Beautiful pics! Just two words come to my mind: LITTLE POLAND
As I see , you're man who really like trolling.
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>> MY PHOTO THREAD ABOUT LITHUANIA
>>MY PHOTOS FROM KLAIPĖDA (MEMEL)
>>> OLD LITHUANIA



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Old December 13th, 2012, 02:45 PM   #151
KonstantinasŠirvydas
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Ja.centy, don't become upset, but I didn't understand your text. Is it some Polish fairy tale? Something like Koziolek Matolek, I guess?

No, seriously, could you please tell the main idea of what you just posted?
And who is the author of this text? Some polish dziennikarz, I guess? Or some Australian Polish historian, sentenced to jail because of Antisemitizm, who too writes articles on how to invade Ukraine, no?

Yet I wonder what drives You and Your club into personal vendetta against Lithuania? Or this internet crusade is not only against Lithuania? And what about Dublin?

Jose Valderama, Lithuania is as Little Poland as Poland is Little Russia or Holland, Austria, Switzerland are Little Germanys.
Lithuania is Lithuania, Poland is Poland, Russia is Russia, Austria is Austria.
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Old December 13th, 2012, 03:52 PM   #152
KonstantinasŠirvydas
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Some photos of poor Lithuanian towns as we have short time-out before the next period of Polish internet offensive.

Švėkšna church. Population of the town - 1500 inhabitants.

wiki

This church was designed by Karl Eduard Strandmann in 1905.
image hosted on flickr

http://www.flickr.com/photos/[email protected]/3630123286/

image hosted on flickr

http://www.flickr.com/photos/[email protected]/3629329973/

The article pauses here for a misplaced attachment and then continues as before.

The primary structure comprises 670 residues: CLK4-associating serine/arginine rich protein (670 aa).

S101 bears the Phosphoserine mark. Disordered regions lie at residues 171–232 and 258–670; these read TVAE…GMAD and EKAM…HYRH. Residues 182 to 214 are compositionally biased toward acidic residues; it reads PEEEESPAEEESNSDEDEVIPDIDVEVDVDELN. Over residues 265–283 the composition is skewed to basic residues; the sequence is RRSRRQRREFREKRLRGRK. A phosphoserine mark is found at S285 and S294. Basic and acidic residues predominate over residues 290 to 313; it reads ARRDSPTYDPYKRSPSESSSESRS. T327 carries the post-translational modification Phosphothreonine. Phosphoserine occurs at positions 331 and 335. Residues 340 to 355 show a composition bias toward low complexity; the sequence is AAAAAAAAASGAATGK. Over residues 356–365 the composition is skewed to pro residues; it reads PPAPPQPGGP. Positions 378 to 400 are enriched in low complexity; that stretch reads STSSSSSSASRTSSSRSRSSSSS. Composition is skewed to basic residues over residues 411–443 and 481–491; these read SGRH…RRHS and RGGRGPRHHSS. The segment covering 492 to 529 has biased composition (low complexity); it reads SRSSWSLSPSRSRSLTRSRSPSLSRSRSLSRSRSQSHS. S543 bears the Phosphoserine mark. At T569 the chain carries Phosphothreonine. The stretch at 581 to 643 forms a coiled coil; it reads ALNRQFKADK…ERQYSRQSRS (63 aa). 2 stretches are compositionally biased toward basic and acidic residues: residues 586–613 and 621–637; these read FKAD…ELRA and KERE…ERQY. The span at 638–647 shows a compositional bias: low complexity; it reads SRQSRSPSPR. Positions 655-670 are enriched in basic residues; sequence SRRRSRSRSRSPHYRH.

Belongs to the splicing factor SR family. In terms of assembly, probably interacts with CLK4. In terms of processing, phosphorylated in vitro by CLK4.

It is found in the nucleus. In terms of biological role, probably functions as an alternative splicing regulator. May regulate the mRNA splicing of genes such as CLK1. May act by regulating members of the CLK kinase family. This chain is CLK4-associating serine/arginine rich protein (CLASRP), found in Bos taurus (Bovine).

Flying buttresses.
image hosted on flickr

http://www.flickr.com/photos/[email protected]/3630137380/

A hundred years old viaduct to the park.
image hosted on flickr

http://www.flickr.com/photos/[email protected]/3630165136/

Counts Plateriai graves.

wiki

Sculpture in the town.
image hosted on flickr

http://www.flickr.com/photos/[email protected]/3629315557/

Inside the church. Be afraid.

1) General view on interiors: http://www.efoto.lt/node/600255

2) http://www.grumlinas.lt/wp-content/g...2_IMGP3972.jpg

3) http://www.grumlinas.lt/wp-content/g...4_IMGP3970.jpg

4) http://www.grumlinas.lt/wp-content/g...a/IMGP3964.jpg

More is here: http://www.grumlinas.lt/?p=17927

This neo-Gothic mania swept across Lithuania in the years 1904-1914. This decade left such cathedrals literally in every larger village across Lithuania.
We, Lithuania, will show more of these later.

Oh, forget to mention, that this town also have tiny old town with historical square and a palace in the park. Now, if no one objects, Continue with my poor Lithuania.

Square.
image hosted on flickr

http://www.flickr.com/photos/[email protected]/3629372863/

Gates of the palace.
image hosted on flickr

http://www.flickr.com/photos/[email protected]/3629409057/

image hosted on flickr

http://www.flickr.com/photos/[email protected]/3629424063/

image hosted on flickr

http://www.flickr.com/photos/[email protected]/3629443555/

Sun clock.
image hosted on flickr

http://www.flickr.com/photos/[email protected]00/3630229968/

image hosted on flickr

http://www.flickr.com/photos/[email protected]/3629436405/

Bark, bark.
image hosted on flickr

http://www.flickr.com/photos/[email protected]/3629459189/

Expect more of a poor Lithuania later. Have a nice day/evening/morning.
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Old December 13th, 2012, 04:12 PM   #153
ja.centy
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Quote:
Originally Posted by jose valderama View Post
Beautiful pics! Just two words come to my mind: LITTLE POLAND
Please stop.

Quote:
Originally Posted by KonstantinasŠirvydas View Post
Ja.centy, don't become upset, but I didn't understand your text. Is it some Polish fairy tale? Something like Koziolek Matolek, I guess?

No, seriously, could you please tell the main idea of what you just posted?
And who is the author of this text? Some polish dziennikarz, I guess? Or some Australian Polish historian, sentenced to jail because of Antisemitizm, who too writes articles on how to invade Ukraine, no?